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Discussion on: CSS cascade: Importance

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deathshadow60 profile image
deathshadow60

You're missing the proper word for all this: Specificity. The order in which selectors and rules like !important are applied and/or "cascade"

That said, if you use !important in production code MOST of the time you either don't have the right selector, or there's something horrifyingly wrong with the code. Only time I've ever HAD to use !important code I've written has been in Stylus.

Still, it's good to know the rules.

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facundocorradini profile image
Facundo Corradini

!important actually affects the origin, not the specificity.

Origin is in a whole level above specificity when it comes to determining the cascading value

developer.mozilla.org/en-US/docs/W...

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alohci profile image
Nicholas Stimpson • Edited

Sorry for this bit of pendantry, I used to think that, but that's not quite correct either. Rather than !important affecting the origin, think of origin and importance as complementary, and that they work together as a pair to affect the highest level of precedence within the cascade.

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alohci profile image
Nicholas Stimpson • Edited

Specificity has nothing to do with this article. Specificity operates within each layer of the cascade, not between the layers, which is the subject of this article.

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deathshadow60 profile image
deathshadow60 • Edited

The what now? It's all sibling level specificity overrides. class can't trump !important, !important trumps !important. That's PART of specificity.

Just like class trumps tag, parent trumps children, id trumps classes, etc, etc. Like the different hands in poker. That's specificity. Just as the order is part of specificity.

Specificity -- The testing of conditions and traits of selectors and identifiers as they are applied to the document.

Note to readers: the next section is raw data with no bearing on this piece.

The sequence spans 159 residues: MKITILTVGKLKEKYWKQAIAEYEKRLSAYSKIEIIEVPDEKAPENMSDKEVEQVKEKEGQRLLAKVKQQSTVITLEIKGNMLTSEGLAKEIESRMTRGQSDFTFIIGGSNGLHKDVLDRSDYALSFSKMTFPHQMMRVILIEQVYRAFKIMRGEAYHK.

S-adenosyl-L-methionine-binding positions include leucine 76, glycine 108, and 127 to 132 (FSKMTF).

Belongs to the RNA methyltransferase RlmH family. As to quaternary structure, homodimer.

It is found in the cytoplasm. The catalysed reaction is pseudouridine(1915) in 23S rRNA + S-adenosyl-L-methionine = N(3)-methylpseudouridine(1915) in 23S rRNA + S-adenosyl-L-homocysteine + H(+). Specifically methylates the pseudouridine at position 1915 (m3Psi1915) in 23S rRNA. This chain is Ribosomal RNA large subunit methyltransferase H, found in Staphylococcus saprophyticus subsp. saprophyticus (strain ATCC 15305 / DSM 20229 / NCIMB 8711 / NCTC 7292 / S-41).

Unless you have an entirely different understanding of and/or definition of the term as it applies to HTML and CSS...

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alohci profile image
Nicholas Stimpson • Edited

No. Importance is controlled by !important. Importance is part of the cascade, not part of specificity.

So, in this:

<div class="ex one">Example</div>

<style>
.ex.one { color:red !important; }
.ex { color:blue !important; }
</style>

the text "Example" will be red. Because within the author stylesheet origin importance layer of the cascade, the specificity of .ex.one trumps the specificity of .ex.

Similarly, the order of styles is not part of specificity, but part of the cascade.

Default inheritance, on the other hand, is neither part of specificity nor the wider cascade. It applies only when the cascade fails to resolve any specified value for a property (and only then if the property is defined as an inherited one).

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kapantzak profile image
John Kapantzakis Author

You're right! "!important" should always be considered as the last option.

I'm just trying to present some simple examples in order to verify that the browser (Chrome here) implements the cascade process as indicated by the specification.

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deathshadow60 profile image
deathshadow60

I'm just trying to present some simple examples in order to verify that the browser (Chrome here) implements the cascade process as indicated by the specification.

Which is good: Trust but verify!